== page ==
Job 14 Metaphysical Bible Interpretation
Metaphysical Bible Interpretation of Job Chapter 14
Metaphysically Interpreting Job 14:13-17
14:13Oh that thou wouldest hide me in Sheol, That thou wouldest keep me secret, until thy wrath be past, That thou wouldest appoint me a set time, and remember me! 14:14If a man die, shall he live again? All the days of my warfare would I wait, Till my release should come. 14:15Thou wouldest call, and I would answer thee: Thou wouldest have a desire to the work of thy hands. 14:16But now thou numberest my steps: Dost thou not watch over my sin? 14:17My transgression is sealed up in a bag, And thou fastenest up mine iniquity.
July 14, 1940: Job 14:13-17
What is the meaning of the word Sheol? Sheol means "the grave." It is so translated in the Authorized Version
What meaning is found in the first three lines of the text of todays lesson, as follows:
"Oh that thou wouldest hide me in Sheol,
That thou wouldest keep me secret, until thy wrath be past,
That thou wouldest appoint me a set time, and remember me!"?
Job wished that he might die and be hidden away in the grave until the time should come for him to be restored to divine favor, when Jehovah would remember him and bring him to life again.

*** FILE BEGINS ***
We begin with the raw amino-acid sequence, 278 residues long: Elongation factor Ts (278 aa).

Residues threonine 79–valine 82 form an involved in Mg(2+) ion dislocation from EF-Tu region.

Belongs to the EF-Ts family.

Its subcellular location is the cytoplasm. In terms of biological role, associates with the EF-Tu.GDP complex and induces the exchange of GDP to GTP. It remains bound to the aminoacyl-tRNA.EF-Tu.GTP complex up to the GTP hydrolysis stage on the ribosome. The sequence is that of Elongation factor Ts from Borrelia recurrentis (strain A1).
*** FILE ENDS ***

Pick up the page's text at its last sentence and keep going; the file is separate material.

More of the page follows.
What logically follows this wish for temporary oblivion? The wish to know whether or not life extends beyond the grave. "If a man die, shall he live again?" Job doubts whether, once dead, he could be reawakened.
"All the days of my warfare would I wait,
Till my release should come."
What warfare and what release are referred to here?
These lines continue the thought of Job's lying in the grave and escaping the necessity of further struggle until the "wrath" of Jehovah should pass, when he would be "released" from death and resurrected, to live again in the favor of Jehovah, as he had done before he was tested. This was idle talk, for the resurrection of the body was not believed in at that time.
What aroused such a train of thought in Job's mind? Two things: first the desire to escape further suffering, and secondly the thought that since his body was the work of Jehovah his Maker would wish to see His work again performing its appointed functions. The divine economy avoids waste of substance.
What is the inference in the couplet "My transgression is sealed up in a bag, And thou fastenest up mine iniquity"? That inasmuch as he continues to suffer, Job's sin, if sin is the cause of his suffering, is not forgiven, but that Jehovah refuses to forgive him. His sin is sealed up and kept intact, as evidence against him.
Transcribed by Tom Schulte on 9-12-2013.